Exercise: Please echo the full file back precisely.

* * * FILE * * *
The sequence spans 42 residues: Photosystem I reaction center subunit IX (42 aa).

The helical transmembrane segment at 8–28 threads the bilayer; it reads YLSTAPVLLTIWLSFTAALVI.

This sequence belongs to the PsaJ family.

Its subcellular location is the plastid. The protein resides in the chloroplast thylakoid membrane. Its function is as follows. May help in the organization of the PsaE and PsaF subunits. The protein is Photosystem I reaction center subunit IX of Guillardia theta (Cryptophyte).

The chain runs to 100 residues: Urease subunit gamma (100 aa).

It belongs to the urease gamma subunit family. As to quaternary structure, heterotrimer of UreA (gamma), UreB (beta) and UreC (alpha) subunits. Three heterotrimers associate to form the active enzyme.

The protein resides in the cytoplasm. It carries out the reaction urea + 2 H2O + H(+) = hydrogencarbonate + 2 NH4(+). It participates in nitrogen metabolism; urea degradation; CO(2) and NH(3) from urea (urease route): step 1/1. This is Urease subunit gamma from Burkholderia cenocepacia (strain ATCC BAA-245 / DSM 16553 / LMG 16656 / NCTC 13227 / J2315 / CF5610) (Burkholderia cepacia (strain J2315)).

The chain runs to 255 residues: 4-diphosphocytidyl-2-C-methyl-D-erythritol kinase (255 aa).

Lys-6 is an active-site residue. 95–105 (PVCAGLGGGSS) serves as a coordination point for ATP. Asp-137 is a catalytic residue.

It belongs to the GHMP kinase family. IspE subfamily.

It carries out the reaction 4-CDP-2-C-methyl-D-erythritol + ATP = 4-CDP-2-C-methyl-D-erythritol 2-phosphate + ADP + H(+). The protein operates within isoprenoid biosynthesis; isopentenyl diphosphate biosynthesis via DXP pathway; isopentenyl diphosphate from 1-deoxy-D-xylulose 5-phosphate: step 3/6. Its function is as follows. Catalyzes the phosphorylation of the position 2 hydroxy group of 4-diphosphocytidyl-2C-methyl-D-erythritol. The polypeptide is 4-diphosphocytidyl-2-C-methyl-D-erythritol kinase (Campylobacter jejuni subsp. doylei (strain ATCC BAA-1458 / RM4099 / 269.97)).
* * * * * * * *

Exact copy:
The sequence spans 42 residues: Photosystem I reaction center subunit IX (42 aa).

The helical transmembrane segment at 8–28 threads the bilayer; it reads YLSTAPVLLTIWLSFTAALVI.

This sequence belongs to the PsaJ family.

Its subcellular location is the plastid. The protein resides in the chloroplast thylakoid membrane. Its function is as follows. May help in the organization of the PsaE and PsaF subunits. The protein is Photosystem I reaction center subunit IX of Guillardia theta (Cryptophyte).

The chain runs to 100 residues: Urease subunit gamma (100 aa).

It belongs to the urease gamma subunit family. As to quaternary structure, heterotrimer of UreA (gamma), UreB (beta) and UreC (alpha) subunits. Three heterotrimers associate to form the active enzyme.

The protein resides in the cytoplasm. It carries out the reaction urea + 2 H2O + H(+) = hydrogencarbonate + 2 NH4(+). It participates in nitrogen metabolism; urea degradation; CO(2) and NH(3) from urea (urease route): step 1/1. This is Urease subunit gamma from Burkholderia cenocepacia (strain ATCC BAA-245 / DSM 16553 / LMG 16656 / NCTC 13227 / J2315 / CF5610) (Burkholderia cepacia (strain J2315)).

The chain runs to 255 residues: 4-diphosphocytidyl-2-C-methyl-D-erythritol kinase (255 aa).

Lys-6 is an active-site residue. 95–105 (PVCAGLGGGSS) serves as a coordination point for ATP. Asp-137 is a catalytic residue.

It belongs to the GHMP kinase family. IspE subfamily.

It carries out the reaction 4-CDP-2-C-methyl-D-erythritol + ATP = 4-CDP-2-C-methyl-D-erythritol 2-phosphate + ADP + H(+). The protein operates within isoprenoid biosynthesis; isopentenyl diphosphate biosynthesis via DXP pathway; isopentenyl diphosphate from 1-deoxy-D-xylulose 5-phosphate: step 3/6. Its function is as follows. Catalyzes the phosphorylation of the position 2 hydroxy group of 4-diphosphocytidyl-2C-methyl-D-erythritol. The polypeptide is 4-diphosphocytidyl-2-C-methyl-D-erythritol kinase (Campylobacter jejuni subsp. doylei (strain ATCC BAA-1458 / RM4099 / 269.97)).